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Getting digestion back on track for a little rock star

Brayden is thriving after a highly technical surgery corrected his rare intestinal birth defect.

Baby boy with red hair in a yellow shirt smiles and plays with blocks.
Brayden came through surgery perfectly and is a happy, healthy baby.

Brayden Zagare’s birth on September 15 seemed completely routine. His parents, Janine and Jonathan, already had two children, so they knew what to expect and settled in for their first few days in the hospital with Brayden.

But almost immediately, Janine could tell that something was different. Brayden seemed to spit up everything he ate. And when he passed meconium, a baby’s first bowel movement, she thought it seemed like it wasn’t enough compared to her experience with her other children.

“I knew deep down that something wasn’t right,” she said.

When they were discharged to their home in Staten Island, NY, the Zagares quickly took Brayden to the family’s pediatrician and explained their concerns. He instructed them to measure exactly what Brayden ate and to count the number of diapers he wet, and then report back in 24 hours.

It was immediately clear that Brayden wasn’t eating or eliminating enough. The pediatrician had the Zagares take their 3-day-old son right to the emergency department at Staten Island University Hospital.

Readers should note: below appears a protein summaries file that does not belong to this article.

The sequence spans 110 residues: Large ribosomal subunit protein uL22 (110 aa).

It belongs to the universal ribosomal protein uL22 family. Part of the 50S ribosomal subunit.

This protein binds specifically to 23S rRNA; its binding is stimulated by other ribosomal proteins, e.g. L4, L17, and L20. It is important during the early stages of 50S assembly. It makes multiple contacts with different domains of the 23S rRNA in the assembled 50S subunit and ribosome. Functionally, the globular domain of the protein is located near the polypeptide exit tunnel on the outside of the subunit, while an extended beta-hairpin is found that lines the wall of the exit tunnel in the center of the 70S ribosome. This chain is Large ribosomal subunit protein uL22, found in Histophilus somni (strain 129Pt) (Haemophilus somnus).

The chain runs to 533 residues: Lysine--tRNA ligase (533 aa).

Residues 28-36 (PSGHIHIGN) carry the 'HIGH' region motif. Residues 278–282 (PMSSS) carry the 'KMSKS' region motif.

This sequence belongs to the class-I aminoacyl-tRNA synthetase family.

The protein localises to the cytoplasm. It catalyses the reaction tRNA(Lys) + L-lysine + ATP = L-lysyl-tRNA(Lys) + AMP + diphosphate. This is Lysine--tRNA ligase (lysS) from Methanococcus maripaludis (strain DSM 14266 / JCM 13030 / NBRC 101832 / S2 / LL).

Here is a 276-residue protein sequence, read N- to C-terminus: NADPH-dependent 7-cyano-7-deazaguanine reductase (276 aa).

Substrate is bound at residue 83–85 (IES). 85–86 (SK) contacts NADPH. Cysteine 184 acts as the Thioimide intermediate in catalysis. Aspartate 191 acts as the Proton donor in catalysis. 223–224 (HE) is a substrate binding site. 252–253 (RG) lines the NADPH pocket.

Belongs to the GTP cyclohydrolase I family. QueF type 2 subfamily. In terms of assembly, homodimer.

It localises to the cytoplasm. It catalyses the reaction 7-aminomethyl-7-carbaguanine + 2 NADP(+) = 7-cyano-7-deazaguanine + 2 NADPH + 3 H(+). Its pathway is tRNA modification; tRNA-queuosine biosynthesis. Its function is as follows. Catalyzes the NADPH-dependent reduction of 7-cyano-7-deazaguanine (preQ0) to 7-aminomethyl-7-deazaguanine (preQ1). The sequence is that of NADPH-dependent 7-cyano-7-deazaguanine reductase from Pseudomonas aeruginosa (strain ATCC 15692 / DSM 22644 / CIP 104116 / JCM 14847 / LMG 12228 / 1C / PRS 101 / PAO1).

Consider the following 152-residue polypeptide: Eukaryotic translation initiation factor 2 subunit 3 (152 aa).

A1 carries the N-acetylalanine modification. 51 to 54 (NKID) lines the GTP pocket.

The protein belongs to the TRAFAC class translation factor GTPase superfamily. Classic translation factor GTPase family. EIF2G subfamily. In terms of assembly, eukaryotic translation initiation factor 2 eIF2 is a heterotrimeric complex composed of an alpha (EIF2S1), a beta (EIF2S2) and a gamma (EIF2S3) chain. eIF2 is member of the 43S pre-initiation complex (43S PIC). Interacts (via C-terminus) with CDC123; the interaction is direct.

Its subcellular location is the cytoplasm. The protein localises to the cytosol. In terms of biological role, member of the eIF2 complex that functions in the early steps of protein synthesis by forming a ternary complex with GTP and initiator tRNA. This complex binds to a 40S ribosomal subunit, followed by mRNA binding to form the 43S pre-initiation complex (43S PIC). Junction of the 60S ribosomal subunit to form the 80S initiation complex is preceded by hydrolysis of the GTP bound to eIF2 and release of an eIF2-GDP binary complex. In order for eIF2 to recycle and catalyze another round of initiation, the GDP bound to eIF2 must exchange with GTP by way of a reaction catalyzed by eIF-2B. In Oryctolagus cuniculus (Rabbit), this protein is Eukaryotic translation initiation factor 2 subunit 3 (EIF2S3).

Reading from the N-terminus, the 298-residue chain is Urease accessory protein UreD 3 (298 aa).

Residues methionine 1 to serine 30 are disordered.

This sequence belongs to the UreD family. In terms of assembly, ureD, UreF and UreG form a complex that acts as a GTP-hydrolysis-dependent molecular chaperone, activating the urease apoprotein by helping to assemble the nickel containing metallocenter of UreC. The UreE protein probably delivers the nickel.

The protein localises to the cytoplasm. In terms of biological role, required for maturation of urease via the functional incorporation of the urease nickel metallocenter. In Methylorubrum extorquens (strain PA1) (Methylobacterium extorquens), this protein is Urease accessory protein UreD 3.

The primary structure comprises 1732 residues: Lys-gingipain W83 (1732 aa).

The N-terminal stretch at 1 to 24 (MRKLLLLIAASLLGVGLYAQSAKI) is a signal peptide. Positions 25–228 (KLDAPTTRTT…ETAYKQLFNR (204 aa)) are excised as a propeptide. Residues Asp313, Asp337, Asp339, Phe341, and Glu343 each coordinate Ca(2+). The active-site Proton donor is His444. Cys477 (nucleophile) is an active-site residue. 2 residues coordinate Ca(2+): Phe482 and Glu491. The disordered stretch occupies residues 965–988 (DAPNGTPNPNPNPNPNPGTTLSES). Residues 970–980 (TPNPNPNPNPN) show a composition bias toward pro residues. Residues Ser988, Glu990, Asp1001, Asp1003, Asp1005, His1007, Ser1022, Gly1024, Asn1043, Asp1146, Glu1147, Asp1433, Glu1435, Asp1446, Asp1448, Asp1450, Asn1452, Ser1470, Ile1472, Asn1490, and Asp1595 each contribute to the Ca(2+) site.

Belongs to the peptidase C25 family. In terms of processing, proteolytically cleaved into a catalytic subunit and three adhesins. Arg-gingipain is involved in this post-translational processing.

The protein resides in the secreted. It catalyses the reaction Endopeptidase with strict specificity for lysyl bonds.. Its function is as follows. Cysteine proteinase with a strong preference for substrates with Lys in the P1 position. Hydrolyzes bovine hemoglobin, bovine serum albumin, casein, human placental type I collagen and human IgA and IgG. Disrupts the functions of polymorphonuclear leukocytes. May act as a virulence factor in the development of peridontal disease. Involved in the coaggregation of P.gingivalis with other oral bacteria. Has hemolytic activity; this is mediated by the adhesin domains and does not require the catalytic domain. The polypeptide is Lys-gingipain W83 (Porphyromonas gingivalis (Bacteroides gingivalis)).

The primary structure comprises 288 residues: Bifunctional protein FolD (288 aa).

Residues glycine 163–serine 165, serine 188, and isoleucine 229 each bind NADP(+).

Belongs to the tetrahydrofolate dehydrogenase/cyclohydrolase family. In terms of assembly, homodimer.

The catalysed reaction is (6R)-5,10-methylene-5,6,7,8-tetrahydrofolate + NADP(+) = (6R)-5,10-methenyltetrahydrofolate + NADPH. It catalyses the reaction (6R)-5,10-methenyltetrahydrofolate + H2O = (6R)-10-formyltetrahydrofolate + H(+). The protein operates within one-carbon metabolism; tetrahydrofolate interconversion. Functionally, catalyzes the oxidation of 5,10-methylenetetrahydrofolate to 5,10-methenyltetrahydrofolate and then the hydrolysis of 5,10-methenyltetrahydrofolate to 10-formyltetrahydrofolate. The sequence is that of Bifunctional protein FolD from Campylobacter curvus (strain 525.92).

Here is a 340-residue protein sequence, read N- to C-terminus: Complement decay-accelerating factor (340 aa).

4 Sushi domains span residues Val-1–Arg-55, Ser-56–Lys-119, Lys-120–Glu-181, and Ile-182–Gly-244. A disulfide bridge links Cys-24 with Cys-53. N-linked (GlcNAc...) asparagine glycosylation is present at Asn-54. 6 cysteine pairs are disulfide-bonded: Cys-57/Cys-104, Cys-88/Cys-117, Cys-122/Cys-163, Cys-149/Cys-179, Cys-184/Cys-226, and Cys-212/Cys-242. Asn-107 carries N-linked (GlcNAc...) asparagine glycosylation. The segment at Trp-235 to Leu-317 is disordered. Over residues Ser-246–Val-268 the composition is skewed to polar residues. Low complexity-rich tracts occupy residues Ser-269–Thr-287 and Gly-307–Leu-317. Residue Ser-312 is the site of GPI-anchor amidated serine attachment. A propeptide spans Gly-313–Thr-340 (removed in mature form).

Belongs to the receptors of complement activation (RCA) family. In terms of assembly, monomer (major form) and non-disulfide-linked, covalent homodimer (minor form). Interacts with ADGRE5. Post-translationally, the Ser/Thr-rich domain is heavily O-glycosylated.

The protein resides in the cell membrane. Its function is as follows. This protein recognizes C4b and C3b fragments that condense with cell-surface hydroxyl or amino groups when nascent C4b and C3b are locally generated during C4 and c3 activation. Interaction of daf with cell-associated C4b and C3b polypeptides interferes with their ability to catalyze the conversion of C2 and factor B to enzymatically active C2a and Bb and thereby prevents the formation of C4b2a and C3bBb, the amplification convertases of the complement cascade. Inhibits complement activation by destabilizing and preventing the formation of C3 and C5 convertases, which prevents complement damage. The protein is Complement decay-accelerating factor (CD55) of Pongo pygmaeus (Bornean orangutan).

The doctors first suspected gastroesophageal reflux, which is common in infants, but tests revealed a serious blockage in his colon.

“They told us that Brayden needed to be transported right away to Cohen Children’s Medical Center,” Janine explained. So he was airlifted immediately to the hospital in New Hyde Park, NY.

Brayden quickly entered the care of pediatric colorectal surgeon Aaron Lipskar, MD, who diagnosed him with Hirschsprung’s disease. This rare birth defect causes improper development of the nerve cells in the colon and rectum. Without this neurological connection, the intestines don’t work correctly and severe blockages form.

“This is a very complicated diagnosis,” Dr. Lipskar said. “Our group performs between 15 and 20 colorectal surgeries for it each year, which is a lot for this condition. But even with a perfect surgery, there are risks for ending up with poor function.”

Brayden came through the surgery perfectly and hasn’t experienced any complications. “The doctors and nurses called him a rock star baby,” Janine said. “He was just so tough and took it all in stride.” He has started solid foods and is a happy, healthy baby.

“We are so grateful for Dr. Lipskar and everyone at Cohen Children’s,” Janine said. “They did a perfect job. We had a terrible situation, and they made it so easy. We knew we were in the best hands.”

Young woman with brown hair in a blue tank top holds a baby boy with red hair in a yellow shirt.
Janine is grateful for Dr. Lipskar and the team at Cohen Children’s.